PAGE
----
Substack is a platform to facilitate subscription-based newsletters and is becoming a growing cause of worry for the publishing industry. Recently, veteran writer Salman Rushdie, made himself comfortable on the platform. “The point of doing this is to have a closer relationship with readers, to speak freely, without any intermediaries or gatekeepers. There’s just us […]
Substack is a platform to facilitate subscription-based newsletters and is becoming a growing cause of worry for the publishing industry. Recently, veteran writer Salman Rushdie, made himself comfortable on the platform.
“The point of doing this is to have a closer relationship with readers, to speak freely, without any intermediaries or gatekeepers. There’s just us here, just you and me, and we can take this wherever it goes. I hope you’ll enjoy the ride. I’ll try to make it fun,” writes the Booker Prize-winning author in the intro to his Substack, Salman’s Sea of Stories.
Not only that, Rushdie has published his first post, titled Thank God, I’m an Atheist: Notes on Luis Bunuel (and Jeanne Moreau and Charlie Chaplin).
He has promised lots of free content but “some of it won’t be [free], including a new, unpublished, full-length fiction I’ll be putting up in installments every week”. The author has also promised that he will ask “questions” so that “we can have a conversation about it all”.
Substack is only one of many, the more popular of the platforms for newsletters. Others include Tinyletter and Ghost. Facebook, too, has a newsletter service called Bulletin, limited only to a few markets at the moment.
An author of the stratum that Rushdie is at with his craft promising to publish and entire body of work may be a worrisome start for the practise of publishing.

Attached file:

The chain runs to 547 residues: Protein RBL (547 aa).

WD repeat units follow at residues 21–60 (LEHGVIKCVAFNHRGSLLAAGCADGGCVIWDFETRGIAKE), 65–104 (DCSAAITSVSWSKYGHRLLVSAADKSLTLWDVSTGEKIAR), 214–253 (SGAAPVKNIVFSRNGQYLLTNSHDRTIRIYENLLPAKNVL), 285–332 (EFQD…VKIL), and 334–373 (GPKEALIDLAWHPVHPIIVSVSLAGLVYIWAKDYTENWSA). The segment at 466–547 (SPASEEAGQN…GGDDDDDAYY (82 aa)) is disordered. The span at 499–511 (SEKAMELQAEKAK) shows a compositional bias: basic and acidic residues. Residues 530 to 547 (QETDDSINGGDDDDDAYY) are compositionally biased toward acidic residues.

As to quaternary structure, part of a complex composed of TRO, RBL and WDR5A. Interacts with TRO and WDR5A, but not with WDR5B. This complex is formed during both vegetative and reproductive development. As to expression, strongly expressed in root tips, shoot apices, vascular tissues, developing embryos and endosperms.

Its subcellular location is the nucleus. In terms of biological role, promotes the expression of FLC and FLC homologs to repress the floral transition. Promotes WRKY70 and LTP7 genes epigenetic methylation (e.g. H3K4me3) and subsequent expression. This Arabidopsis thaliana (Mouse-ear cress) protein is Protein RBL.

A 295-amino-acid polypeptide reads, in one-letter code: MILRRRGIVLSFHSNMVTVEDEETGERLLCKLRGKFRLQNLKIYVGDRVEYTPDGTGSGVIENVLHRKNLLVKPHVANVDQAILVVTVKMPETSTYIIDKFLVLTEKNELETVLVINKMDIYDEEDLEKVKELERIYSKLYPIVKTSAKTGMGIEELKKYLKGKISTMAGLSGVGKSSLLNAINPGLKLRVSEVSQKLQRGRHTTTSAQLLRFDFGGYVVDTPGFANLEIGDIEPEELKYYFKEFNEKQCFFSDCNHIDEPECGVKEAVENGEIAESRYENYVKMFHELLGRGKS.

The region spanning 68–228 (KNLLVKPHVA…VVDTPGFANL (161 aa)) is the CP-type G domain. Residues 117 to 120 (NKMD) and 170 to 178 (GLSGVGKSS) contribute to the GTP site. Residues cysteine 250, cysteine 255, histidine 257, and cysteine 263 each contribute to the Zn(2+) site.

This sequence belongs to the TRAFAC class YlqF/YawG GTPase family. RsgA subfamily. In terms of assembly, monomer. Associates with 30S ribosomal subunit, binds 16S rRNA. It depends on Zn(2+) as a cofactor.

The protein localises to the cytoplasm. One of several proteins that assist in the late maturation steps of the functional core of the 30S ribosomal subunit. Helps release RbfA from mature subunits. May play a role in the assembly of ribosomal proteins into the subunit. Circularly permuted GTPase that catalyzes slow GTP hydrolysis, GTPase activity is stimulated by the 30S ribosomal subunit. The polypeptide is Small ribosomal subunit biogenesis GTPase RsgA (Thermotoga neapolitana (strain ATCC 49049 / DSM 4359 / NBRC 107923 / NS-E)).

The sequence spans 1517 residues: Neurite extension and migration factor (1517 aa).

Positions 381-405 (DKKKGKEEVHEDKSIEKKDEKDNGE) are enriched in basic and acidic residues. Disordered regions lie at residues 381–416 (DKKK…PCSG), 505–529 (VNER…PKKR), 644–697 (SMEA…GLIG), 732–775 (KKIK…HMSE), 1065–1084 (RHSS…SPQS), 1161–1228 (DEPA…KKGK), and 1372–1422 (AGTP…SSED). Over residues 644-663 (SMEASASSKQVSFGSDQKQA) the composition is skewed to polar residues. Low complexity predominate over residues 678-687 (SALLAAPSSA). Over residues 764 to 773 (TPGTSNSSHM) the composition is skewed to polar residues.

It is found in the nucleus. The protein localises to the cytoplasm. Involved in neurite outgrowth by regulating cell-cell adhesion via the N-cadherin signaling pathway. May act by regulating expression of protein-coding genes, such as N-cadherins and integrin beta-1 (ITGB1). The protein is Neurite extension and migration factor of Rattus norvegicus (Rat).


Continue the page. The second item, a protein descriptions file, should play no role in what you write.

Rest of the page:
And yet, all coins have two sides and this one seems to contribute to the art of storytelling, the author is allowed to stay true to their narrative, without having to make alterations so they could be paid.
“People have been talking about the death of the novel, almost since the birth of the novel … but the actual, old-fashioned thing, the hardcopy book, is incredibly, mutinously alive. And here I am having another go, I guess, at killing it,” Rushdie told The Guardian.
Books and literature have never gelled well. Hard-core enthusiasts of the discipline can always be found looking down at any work that is on a screen. What would make this time any different?
Salman Rushdie seems to understand that, too, “I think that new technology always makes possible new art forms, and I think literature has not found its new form in this digital age … Whatever the new thing is that’s going to arise out of this new world, I don’t think we’ve seen it yet.”
In his first post, he lets the world knows that in his home because of the pandemic he has had “a sort of private film festival” for himself, “re-watching the classic movies that made me fall in love with the cinema long ago, and watching some of the new stuff that has taken over the movies these days — so, everything from The Leopard and Pather Panchali to Avengers: Endgame and Black Widow.”